And that has led me to the final complex of issues that I would address here in the context of this series, at least as far as this understanding of raw and processed information is concerned, in a business intelligence context. One of the key tools used in safeguarding the security and confidentiality of initial sources of all of this data and certainly as raw data, is to anonymize it, stripping it of personally identifiable markers that could be used to link it to any particular individual source. And according to that approach, most such data would be pooled demographically for use, with a much smaller amount of this excerpted out as anonymously sourced case in point examples.

That noted as background for what is to follow here, my last to-address point from the above-cited topics list that I have been working my way through here, is:

• “And that will mean addressing the sometimes mirage of data anonymization, where the more comprehensive the range and scale of such data collected, and the more effectively it is organized for practical use, the more likely it becomes that it can be linked to individual sources that it ultimately came from, from the patterns that arise within it.”

The bigger that big data becomes and the more effectively it can be and is organized into actionable knowledge, the more likely it becomes that any effort to so mask and anonymize its individual sources becomes problematical at best. And that failure of effectiveness in what has become a basic standard for managing personal privacy and for limiting individual source exposure – and for limiting the liability that can result from loss of effectiveness there, is going to become compelling overtly obvious in the coming years.

Simple data anonymization as achieved by algorithmically stripping out overtly personally identifying and similar problematical data fields, while preserving and aggregating the rest for use, can no longer be presumed to work as hoped for and with that leading to a loss of privacy and a loss of positive control over most any attempted anonymizing process currently in use and with an increased risk created from that for the businesses that would develop and market, or acquire and use such information resources.

• And this calls for new understandings of data anonymization that would actively promote the development of demographic and other data resources that can remain effectively anonymized,
• And new information management processes and technologies that would work more effectively in a big data context and regardless of how that scales up.

This is important. Traditionally, hacking with its overt theft and use of data from information storage systems, has been considered the one real threat to the anonymity of ultimate data sources. Loss of control of accumulated and maintained stores of credit card account and related personally identifiable account holder information immediately comes to mind for many in that context, and reasonably so.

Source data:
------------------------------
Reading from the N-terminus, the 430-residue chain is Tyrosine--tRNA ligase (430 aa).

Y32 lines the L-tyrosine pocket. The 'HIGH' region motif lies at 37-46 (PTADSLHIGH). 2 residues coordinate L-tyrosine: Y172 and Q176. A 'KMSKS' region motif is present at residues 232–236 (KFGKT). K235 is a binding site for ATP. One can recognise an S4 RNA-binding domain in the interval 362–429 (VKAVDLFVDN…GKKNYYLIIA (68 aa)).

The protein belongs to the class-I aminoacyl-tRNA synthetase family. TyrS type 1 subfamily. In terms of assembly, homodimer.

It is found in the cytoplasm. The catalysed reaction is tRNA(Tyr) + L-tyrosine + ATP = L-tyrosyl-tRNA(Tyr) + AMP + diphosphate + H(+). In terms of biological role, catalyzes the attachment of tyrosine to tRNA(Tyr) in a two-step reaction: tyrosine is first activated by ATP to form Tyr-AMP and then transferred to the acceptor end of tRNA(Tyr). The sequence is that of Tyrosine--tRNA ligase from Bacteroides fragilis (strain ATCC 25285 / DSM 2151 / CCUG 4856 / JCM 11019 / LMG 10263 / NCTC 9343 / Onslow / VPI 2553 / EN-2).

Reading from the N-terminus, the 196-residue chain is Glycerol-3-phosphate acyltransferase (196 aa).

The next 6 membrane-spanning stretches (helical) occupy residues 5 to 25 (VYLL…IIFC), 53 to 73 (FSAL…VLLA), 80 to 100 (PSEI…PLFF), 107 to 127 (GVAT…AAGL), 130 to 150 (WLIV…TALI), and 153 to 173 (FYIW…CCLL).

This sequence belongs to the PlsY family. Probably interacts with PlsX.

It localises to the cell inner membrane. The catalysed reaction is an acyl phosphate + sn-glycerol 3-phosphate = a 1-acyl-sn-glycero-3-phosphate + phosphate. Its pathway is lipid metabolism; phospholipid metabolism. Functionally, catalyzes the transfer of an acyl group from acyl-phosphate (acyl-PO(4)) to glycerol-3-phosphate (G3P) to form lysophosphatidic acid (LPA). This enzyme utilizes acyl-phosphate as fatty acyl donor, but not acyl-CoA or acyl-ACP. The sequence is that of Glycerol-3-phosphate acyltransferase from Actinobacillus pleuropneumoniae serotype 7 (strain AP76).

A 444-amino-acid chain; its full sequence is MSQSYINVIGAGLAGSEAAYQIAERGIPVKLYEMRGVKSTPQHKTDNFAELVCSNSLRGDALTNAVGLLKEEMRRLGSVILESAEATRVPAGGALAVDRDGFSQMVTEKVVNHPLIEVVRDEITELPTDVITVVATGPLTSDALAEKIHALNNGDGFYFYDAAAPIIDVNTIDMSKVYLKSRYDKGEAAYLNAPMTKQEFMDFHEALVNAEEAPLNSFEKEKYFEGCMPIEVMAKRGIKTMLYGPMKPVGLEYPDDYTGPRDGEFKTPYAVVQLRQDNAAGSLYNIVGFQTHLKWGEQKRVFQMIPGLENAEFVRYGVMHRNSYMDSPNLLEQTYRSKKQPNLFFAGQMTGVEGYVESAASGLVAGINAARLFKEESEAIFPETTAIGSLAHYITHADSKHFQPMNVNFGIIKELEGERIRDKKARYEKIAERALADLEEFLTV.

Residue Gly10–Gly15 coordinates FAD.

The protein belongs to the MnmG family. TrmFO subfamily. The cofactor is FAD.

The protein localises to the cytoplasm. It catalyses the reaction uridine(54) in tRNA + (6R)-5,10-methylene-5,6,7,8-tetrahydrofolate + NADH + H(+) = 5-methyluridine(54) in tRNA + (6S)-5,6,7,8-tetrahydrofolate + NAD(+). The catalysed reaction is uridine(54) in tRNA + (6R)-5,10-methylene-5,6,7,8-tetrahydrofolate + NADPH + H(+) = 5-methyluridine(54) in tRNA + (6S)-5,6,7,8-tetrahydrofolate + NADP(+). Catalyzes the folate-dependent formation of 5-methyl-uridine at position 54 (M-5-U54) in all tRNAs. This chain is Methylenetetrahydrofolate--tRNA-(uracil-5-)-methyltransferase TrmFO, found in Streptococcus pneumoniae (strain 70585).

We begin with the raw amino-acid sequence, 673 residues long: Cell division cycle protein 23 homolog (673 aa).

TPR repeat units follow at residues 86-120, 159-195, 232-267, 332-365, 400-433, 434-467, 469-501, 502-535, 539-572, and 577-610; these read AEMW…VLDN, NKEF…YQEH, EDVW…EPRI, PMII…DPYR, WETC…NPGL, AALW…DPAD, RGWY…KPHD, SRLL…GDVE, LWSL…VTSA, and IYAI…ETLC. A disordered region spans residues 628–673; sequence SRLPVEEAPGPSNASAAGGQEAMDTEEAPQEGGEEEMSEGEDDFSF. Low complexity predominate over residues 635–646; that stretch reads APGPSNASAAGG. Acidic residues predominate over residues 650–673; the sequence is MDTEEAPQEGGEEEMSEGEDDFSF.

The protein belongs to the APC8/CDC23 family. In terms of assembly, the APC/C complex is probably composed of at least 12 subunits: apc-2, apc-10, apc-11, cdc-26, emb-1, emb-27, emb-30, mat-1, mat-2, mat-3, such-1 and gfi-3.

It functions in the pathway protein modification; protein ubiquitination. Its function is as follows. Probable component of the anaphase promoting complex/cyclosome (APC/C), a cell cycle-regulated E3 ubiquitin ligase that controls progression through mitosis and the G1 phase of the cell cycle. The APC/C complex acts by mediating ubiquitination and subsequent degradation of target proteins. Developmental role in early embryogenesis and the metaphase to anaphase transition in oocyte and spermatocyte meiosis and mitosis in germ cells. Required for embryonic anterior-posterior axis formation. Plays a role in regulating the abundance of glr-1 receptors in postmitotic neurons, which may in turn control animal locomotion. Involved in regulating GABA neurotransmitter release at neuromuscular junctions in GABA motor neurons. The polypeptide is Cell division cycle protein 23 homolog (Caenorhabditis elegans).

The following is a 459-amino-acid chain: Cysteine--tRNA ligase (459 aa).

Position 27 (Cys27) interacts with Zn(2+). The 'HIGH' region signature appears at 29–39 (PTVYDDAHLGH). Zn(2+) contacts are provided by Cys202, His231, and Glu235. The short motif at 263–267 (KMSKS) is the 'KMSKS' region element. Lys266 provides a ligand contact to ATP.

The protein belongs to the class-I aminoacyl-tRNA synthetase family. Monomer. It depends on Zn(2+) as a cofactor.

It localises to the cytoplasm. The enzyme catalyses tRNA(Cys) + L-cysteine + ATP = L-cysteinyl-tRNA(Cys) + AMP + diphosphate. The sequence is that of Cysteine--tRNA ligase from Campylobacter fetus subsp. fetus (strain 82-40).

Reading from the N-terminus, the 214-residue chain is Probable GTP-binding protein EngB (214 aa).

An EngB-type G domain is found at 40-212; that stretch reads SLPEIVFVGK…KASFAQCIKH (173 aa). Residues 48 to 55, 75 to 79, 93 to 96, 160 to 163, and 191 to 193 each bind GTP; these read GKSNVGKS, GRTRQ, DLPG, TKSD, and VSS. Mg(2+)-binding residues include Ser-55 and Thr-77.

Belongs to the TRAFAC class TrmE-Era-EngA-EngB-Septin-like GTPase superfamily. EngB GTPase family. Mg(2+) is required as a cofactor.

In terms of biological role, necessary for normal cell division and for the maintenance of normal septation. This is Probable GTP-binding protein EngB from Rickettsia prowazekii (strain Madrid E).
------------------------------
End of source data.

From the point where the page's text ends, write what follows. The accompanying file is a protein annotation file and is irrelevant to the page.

But anonymization per se as it is currently more routinely carried out, in the risk management-mandated processing of increasingly comprehensive flows and accumulations of individually sourced data, is at least as big a source of threat now.

Let me take that out of the abstract with a simplistic but nevertheless realistic example. Consider a demographics level database resource that includes in it individually anonymized records, that is offered on a business-to-business basis to other enterprises. And in this example, those records include those individuals’ zip codes and the honorific that they use: Mr., Mrs., Ms., Miss and Dr. If a zip code included there covers a large population as would for example apply in most any large densely populated urban setting, this would likely afford significant anonymity for any individual whose data is included there. But consider a small town and its unique identifier zip code, with one physician living and working there. And she is the only one there who actually uses the title Doctor, and its Dr. abbreviation. In that case, any records associated with “Dr.” as an “anonymous” designator could readily and quickly be linked to that one individual.

Big data, by its very nature, allows for and supports finer detail mapping and understanding of whatever overall data universe and its source that is under consideration. That finer granularity in effect turns even the largest and most densely populated community into readily distinguished and identified small towns and villages, to keep with the terminology of my above-offered example. And that, increasingly puts all of us that much closer to being in the more readily identified position of that small town doctor, and regardless of the fact that our individual names and home addresses, etc are redacted from it as directly offered.